July 13 (Reuters) – Cuba has restricted access to social media and messaging platforms, including Facebook, Instagram, WhatsApp and Telegram, since Monday, global internet monitoring company NetBlocks said on Tuesday, amid widespread publicity. anti-government protests.
London-based NetBlocks said on its website that social networks and messaging platforms in Cuba were still partially disrupted on Tuesday, which was “likely to limit the flow of information from Cuba.”
The government did not immediately respond to a request for comment. Telegram and Facebook Inc, which own Instagram and WhatsApp either. Social platform Twitter Inc said it had found no blocking of its service.
Thousands of Cubans took part in demonstrations in Havana and Santiago on Sunday to protest Cuba’s economic crisis and the handling of the pandemic, with some calling for an end to communism.
The introduction of mobile internet two and a half years ago is a key driver of the protests in Cuba, giving Cubans a greater platform to voice their frustrations and allowing the word to pass quickly when people are in the area. street.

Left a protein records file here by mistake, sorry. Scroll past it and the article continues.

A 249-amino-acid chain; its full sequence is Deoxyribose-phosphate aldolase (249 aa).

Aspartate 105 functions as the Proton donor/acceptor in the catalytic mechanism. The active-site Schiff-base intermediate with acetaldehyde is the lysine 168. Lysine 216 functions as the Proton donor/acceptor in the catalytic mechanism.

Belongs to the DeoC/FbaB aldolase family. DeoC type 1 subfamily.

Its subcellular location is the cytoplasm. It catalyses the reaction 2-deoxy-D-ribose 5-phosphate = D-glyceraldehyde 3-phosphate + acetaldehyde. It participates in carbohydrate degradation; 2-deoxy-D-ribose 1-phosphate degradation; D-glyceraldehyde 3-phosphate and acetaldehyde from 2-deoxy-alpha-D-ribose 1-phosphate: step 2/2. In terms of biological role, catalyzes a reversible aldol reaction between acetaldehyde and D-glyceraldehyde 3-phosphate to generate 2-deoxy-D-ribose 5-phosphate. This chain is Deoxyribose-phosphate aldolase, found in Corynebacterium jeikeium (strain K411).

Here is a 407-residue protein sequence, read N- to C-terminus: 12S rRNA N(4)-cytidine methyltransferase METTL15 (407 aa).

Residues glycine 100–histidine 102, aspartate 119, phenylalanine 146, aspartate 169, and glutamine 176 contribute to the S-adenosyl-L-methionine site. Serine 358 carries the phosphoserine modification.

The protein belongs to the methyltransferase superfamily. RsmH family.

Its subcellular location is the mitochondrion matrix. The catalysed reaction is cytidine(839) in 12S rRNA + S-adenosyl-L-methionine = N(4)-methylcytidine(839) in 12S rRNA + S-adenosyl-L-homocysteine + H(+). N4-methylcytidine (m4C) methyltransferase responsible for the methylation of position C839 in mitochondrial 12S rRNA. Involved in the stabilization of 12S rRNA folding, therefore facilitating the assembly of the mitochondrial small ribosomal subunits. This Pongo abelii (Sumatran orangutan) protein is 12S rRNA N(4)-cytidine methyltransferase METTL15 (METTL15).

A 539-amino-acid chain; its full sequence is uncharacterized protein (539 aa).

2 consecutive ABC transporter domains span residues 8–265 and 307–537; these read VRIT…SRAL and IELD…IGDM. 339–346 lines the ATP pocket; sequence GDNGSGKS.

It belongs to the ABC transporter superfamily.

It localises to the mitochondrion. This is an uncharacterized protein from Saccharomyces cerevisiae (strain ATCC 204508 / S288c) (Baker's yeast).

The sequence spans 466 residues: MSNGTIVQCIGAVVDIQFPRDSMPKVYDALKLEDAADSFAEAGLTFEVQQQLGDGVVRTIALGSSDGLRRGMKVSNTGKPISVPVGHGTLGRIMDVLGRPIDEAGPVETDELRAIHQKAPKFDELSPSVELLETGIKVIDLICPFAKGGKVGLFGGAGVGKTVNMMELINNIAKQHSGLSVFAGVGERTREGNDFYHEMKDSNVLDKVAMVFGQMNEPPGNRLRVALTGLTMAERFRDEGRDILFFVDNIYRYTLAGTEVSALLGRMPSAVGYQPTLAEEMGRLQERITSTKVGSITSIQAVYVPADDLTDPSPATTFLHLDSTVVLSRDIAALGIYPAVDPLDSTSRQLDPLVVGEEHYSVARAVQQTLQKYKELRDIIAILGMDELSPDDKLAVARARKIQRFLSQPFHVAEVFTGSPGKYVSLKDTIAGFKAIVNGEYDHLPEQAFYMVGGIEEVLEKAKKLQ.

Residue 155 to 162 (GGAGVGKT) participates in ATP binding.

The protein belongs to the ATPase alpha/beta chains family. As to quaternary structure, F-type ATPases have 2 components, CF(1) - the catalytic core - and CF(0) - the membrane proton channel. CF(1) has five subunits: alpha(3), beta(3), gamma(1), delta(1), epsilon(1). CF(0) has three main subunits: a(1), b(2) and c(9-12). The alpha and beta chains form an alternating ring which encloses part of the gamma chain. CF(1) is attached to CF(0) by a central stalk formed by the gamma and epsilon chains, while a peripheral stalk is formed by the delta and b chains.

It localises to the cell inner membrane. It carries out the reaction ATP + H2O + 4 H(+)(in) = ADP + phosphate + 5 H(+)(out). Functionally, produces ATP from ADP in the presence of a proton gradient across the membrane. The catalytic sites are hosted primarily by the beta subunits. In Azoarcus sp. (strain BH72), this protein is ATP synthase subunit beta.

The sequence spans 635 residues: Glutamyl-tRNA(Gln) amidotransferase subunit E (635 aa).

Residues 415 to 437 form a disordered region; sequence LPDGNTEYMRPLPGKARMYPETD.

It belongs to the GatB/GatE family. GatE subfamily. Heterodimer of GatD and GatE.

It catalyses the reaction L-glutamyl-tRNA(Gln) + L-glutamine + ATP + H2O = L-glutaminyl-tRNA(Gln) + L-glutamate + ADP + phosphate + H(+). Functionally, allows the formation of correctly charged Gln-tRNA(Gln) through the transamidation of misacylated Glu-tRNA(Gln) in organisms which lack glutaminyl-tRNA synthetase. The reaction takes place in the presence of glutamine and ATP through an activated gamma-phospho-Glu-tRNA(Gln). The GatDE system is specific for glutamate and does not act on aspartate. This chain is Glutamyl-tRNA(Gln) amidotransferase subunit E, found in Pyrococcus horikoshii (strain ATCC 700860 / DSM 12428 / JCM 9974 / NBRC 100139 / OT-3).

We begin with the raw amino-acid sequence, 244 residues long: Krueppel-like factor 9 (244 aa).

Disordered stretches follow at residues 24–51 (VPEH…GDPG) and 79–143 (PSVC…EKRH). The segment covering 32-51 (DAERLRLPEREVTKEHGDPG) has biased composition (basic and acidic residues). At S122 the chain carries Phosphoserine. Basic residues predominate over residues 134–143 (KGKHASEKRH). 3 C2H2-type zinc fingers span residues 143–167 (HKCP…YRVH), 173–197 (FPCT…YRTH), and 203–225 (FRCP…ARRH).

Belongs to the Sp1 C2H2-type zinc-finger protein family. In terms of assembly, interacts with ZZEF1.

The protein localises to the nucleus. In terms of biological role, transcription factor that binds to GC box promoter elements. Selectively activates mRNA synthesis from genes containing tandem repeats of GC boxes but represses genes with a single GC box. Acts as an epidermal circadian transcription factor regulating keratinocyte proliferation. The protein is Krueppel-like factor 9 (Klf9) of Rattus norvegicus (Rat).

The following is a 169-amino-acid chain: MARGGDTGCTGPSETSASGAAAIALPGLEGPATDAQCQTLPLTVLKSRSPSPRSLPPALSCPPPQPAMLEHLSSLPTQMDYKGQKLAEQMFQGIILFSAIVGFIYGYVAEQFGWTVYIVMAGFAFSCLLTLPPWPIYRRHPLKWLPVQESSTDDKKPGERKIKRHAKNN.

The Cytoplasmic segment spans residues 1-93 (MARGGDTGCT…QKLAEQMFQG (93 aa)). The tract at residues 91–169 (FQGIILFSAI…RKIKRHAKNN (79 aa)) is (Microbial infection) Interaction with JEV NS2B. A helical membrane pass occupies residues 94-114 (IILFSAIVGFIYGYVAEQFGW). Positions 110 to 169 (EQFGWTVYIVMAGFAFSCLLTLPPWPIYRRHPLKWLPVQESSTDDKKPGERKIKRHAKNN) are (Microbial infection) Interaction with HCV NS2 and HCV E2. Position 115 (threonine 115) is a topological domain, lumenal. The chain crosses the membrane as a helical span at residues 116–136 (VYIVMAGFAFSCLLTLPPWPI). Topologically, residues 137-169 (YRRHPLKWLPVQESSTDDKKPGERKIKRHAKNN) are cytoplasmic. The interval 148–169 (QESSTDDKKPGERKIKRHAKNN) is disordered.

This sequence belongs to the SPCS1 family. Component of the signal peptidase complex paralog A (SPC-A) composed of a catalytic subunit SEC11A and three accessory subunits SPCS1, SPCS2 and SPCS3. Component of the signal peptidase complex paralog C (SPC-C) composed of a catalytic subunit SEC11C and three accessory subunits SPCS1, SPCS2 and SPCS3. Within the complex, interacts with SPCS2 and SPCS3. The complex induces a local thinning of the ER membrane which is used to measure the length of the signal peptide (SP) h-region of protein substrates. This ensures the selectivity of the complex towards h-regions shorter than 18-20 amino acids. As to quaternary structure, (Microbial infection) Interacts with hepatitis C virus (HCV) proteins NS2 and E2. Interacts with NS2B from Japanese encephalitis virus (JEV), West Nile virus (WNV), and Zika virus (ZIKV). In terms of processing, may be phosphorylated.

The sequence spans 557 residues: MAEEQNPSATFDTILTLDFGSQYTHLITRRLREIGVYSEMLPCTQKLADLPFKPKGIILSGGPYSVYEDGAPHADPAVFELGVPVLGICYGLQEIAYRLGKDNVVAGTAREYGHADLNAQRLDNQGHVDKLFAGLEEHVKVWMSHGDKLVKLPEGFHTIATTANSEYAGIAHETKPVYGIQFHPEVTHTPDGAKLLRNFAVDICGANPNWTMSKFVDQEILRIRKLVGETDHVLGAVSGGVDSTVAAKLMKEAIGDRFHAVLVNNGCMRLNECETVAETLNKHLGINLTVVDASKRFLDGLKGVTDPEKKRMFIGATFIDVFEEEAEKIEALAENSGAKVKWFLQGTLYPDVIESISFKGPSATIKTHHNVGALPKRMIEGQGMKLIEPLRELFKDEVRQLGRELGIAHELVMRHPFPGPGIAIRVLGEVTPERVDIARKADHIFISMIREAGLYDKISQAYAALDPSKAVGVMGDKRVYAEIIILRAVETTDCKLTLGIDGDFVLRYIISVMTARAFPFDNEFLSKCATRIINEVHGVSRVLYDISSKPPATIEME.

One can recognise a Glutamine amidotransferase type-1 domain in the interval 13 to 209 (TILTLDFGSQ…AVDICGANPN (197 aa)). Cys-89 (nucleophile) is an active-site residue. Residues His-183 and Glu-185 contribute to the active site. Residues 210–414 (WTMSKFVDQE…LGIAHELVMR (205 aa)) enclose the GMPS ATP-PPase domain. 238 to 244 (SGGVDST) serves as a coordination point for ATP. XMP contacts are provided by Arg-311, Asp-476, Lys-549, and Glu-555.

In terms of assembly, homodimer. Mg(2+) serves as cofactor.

Reuters witnesses in the capital said on Tuesday they still had no mobile data.
Mobile internet outages have increased this year. Network monitoring firm Kentik said it observed that the entire country was offline for less than 30 minutes around 4 p.m. Sunday, at the height of the protests in Havana.
Social media platforms face increasing demands from governments around the world to remove certain content and in some cases have their services restricted or banned during times of protests.
On June 4, Nigeria announced that it had suspended Twitter indefinitely in the country, days after the platform removed a post from President Muhammadu Buhari.
Reporting by Sarah Marsh, Nelson Acosta and Reuters TV in Havana, Sheila Dang and Elizabeth Culliford in New York; Editing by Richard Chang